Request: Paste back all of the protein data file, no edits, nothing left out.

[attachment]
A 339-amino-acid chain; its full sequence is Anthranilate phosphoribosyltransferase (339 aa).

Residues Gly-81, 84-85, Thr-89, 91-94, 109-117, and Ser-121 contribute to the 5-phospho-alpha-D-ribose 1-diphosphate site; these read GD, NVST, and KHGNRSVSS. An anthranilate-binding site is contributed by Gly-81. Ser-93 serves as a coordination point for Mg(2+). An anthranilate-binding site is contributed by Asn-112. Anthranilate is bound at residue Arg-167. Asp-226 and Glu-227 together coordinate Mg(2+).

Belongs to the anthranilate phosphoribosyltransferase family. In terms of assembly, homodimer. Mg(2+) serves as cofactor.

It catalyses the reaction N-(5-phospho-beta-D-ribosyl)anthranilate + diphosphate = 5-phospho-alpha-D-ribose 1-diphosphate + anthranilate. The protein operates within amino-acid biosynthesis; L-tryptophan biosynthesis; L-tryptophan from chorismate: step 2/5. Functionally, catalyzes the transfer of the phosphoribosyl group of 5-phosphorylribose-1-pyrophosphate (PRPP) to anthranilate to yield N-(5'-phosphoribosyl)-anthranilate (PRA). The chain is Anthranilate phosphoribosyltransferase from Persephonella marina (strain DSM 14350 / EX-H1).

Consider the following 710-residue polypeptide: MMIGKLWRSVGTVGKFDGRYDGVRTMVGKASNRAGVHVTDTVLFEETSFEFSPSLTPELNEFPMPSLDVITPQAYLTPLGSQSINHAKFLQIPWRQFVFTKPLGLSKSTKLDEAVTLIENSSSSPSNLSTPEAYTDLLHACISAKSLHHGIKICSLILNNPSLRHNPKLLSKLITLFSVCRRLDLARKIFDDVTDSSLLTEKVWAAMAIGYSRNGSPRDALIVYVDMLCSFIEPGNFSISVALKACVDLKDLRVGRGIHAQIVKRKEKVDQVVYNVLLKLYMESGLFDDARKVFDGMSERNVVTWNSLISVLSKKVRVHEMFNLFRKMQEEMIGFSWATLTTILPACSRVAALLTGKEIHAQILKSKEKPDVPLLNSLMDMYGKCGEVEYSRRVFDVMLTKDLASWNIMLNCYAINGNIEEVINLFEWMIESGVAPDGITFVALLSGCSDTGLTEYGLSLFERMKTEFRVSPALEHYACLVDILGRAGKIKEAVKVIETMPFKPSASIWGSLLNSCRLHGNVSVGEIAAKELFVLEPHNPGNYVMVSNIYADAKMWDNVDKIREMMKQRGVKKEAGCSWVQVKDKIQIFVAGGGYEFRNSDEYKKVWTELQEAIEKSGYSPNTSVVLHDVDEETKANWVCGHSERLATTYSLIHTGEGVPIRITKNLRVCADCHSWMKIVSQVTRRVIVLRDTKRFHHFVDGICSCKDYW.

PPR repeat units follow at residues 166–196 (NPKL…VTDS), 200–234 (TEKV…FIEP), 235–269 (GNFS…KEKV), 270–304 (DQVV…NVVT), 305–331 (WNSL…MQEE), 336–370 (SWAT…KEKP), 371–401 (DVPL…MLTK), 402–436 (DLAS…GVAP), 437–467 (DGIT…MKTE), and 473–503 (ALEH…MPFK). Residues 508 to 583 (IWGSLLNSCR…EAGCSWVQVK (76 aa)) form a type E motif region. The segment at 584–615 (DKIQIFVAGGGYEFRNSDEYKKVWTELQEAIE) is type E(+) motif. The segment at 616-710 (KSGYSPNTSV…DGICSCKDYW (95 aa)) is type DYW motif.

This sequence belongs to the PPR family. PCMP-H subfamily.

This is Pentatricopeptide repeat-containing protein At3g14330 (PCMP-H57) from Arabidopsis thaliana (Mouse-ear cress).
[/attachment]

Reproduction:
A 339-amino-acid chain; its full sequence is Anthranilate phosphoribosyltransferase (339 aa).

Residues Gly-81, 84-85, Thr-89, 91-94, 109-117, and Ser-121 contribute to the 5-phospho-alpha-D-ribose 1-diphosphate site; these read GD, NVST, and KHGNRSVSS. An anthranilate-binding site is contributed by Gly-81. Ser-93 serves as a coordination point for Mg(2+). An anthranilate-binding site is contributed by Asn-112. Anthranilate is bound at residue Arg-167. Asp-226 and Glu-227 together coordinate Mg(2+).

Belongs to the anthranilate phosphoribosyltransferase family. In terms of assembly, homodimer. Mg(2+) serves as cofactor.

It catalyses the reaction N-(5-phospho-beta-D-ribosyl)anthranilate + diphosphate = 5-phospho-alpha-D-ribose 1-diphosphate + anthranilate. The protein operates within amino-acid biosynthesis; L-tryptophan biosynthesis; L-tryptophan from chorismate: step 2/5. Functionally, catalyzes the transfer of the phosphoribosyl group of 5-phosphorylribose-1-pyrophosphate (PRPP) to anthranilate to yield N-(5'-phosphoribosyl)-anthranilate (PRA). The chain is Anthranilate phosphoribosyltransferase from Persephonella marina (strain DSM 14350 / EX-H1).

Consider the following 710-residue polypeptide: MMIGKLWRSVGTVGKFDGRYDGVRTMVGKASNRAGVHVTDTVLFEETSFEFSPSLTPELNEFPMPSLDVITPQAYLTPLGSQSINHAKFLQIPWRQFVFTKPLGLSKSTKLDEAVTLIENSSSSPSNLSTPEAYTDLLHACISAKSLHHGIKICSLILNNPSLRHNPKLLSKLITLFSVCRRLDLARKIFDDVTDSSLLTEKVWAAMAIGYSRNGSPRDALIVYVDMLCSFIEPGNFSISVALKACVDLKDLRVGRGIHAQIVKRKEKVDQVVYNVLLKLYMESGLFDDARKVFDGMSERNVVTWNSLISVLSKKVRVHEMFNLFRKMQEEMIGFSWATLTTILPACSRVAALLTGKEIHAQILKSKEKPDVPLLNSLMDMYGKCGEVEYSRRVFDVMLTKDLASWNIMLNCYAINGNIEEVINLFEWMIESGVAPDGITFVALLSGCSDTGLTEYGLSLFERMKTEFRVSPALEHYACLVDILGRAGKIKEAVKVIETMPFKPSASIWGSLLNSCRLHGNVSVGEIAAKELFVLEPHNPGNYVMVSNIYADAKMWDNVDKIREMMKQRGVKKEAGCSWVQVKDKIQIFVAGGGYEFRNSDEYKKVWTELQEAIEKSGYSPNTSVVLHDVDEETKANWVCGHSERLATTYSLIHTGEGVPIRITKNLRVCADCHSWMKIVSQVTRRVIVLRDTKRFHHFVDGICSCKDYW.

PPR repeat units follow at residues 166–196 (NPKL…VTDS), 200–234 (TEKV…FIEP), 235–269 (GNFS…KEKV), 270–304 (DQVV…NVVT), 305–331 (WNSL…MQEE), 336–370 (SWAT…KEKP), 371–401 (DVPL…MLTK), 402–436 (DLAS…GVAP), 437–467 (DGIT…MKTE), and 473–503 (ALEH…MPFK). Residues 508 to 583 (IWGSLLNSCR…EAGCSWVQVK (76 aa)) form a type E motif region. The segment at 584–615 (DKIQIFVAGGGYEFRNSDEYKKVWTELQEAIE) is type E(+) motif. The segment at 616-710 (KSGYSPNTSV…DGICSCKDYW (95 aa)) is type DYW motif.

This sequence belongs to the PPR family. PCMP-H subfamily.

This is Pentatricopeptide repeat-containing protein At3g14330 (PCMP-H57) from Arabidopsis thaliana (Mouse-ear cress).